Dave Marchick: Well, quietly, agencies like GSA, OMB, DOJ and others, have been working for years to prepare for this election. There’s a statute called the Presidential Transition Act, which requires two different organizations, one in the White House and one run by GSA and OMB, to coordinate activities across the government starting six months in advance. And so GSA has a team of people very accomplished, very organized, professional individuals who are preparing for either eventuality a Trump victory or a Biden win. And they provide space, they provide security, they provide computers, they provide a whole suite of services to the candidate that’s challenging the incumbent. And then they provide services to the incumbent in case he wins as well.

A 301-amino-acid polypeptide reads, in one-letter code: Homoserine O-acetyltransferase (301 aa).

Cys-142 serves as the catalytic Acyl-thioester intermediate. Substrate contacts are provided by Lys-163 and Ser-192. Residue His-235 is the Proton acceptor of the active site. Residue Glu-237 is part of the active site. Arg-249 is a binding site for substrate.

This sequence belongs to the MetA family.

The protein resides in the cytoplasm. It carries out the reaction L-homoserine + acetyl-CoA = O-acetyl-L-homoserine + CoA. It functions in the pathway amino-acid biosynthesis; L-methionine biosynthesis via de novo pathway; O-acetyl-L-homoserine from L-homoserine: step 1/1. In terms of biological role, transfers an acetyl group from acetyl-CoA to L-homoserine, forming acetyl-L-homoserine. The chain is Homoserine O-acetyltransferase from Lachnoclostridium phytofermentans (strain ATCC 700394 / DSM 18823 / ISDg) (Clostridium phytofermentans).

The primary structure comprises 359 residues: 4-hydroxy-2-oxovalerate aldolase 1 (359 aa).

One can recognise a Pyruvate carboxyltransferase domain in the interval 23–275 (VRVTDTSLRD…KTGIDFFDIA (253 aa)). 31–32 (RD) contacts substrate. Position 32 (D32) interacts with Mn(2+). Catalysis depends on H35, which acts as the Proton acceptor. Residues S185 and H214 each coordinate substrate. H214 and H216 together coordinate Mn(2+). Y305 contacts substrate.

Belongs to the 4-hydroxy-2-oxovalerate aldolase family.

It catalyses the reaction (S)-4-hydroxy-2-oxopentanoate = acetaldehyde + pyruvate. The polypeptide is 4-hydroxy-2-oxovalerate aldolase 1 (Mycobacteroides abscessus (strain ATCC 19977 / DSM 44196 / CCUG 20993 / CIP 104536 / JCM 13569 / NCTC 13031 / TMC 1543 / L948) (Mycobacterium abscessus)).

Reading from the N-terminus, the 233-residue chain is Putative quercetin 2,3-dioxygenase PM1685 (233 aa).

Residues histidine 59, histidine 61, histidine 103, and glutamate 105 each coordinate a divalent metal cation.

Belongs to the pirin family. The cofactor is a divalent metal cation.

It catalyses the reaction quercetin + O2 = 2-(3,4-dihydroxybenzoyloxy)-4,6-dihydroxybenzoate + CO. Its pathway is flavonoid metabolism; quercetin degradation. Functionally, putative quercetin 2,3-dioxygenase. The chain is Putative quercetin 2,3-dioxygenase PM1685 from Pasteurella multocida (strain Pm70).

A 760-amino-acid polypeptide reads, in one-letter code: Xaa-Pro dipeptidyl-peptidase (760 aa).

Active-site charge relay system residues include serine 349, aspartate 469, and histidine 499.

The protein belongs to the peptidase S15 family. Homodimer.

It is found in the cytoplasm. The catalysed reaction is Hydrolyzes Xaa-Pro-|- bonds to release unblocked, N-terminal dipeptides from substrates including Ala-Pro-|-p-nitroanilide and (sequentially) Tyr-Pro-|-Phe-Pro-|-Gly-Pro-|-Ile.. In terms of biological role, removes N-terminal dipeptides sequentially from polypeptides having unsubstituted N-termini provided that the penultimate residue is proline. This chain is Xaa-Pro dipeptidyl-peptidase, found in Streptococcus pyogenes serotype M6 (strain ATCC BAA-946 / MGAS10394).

Tom Temin: And in their most recent report to Congress, the GSA said that they had already stood up different committees and councils of the political appointees themselves to kind of make sure that things happen as they should.

Dave Marchick: Exactly they have already made space set aside in the Commerce Department and Herbert Hoover building. They’re ready for the Biden team to take that space on September 1, which is right after the second convention. They are ready to provide computers, security, personal devices. And then there’s also lots of coordination across the government with the Secret Service, with Department of Justice with the DNI with lots of different agencies to provide a whole suite of support services for whoever wins the next presidency.

Tom Temin: Now you had high level official positions in the Clinton administration. I guess that might be the first one where everybody had a computer in those days. What’s it like if you are an appointee or acting in a, you know, a policy position, and you know there’s going to be a change in administration. In this case, Al Gore lost the election and George W. Bush was coming in. What’s it like, on the inside when you’re seeing this happening?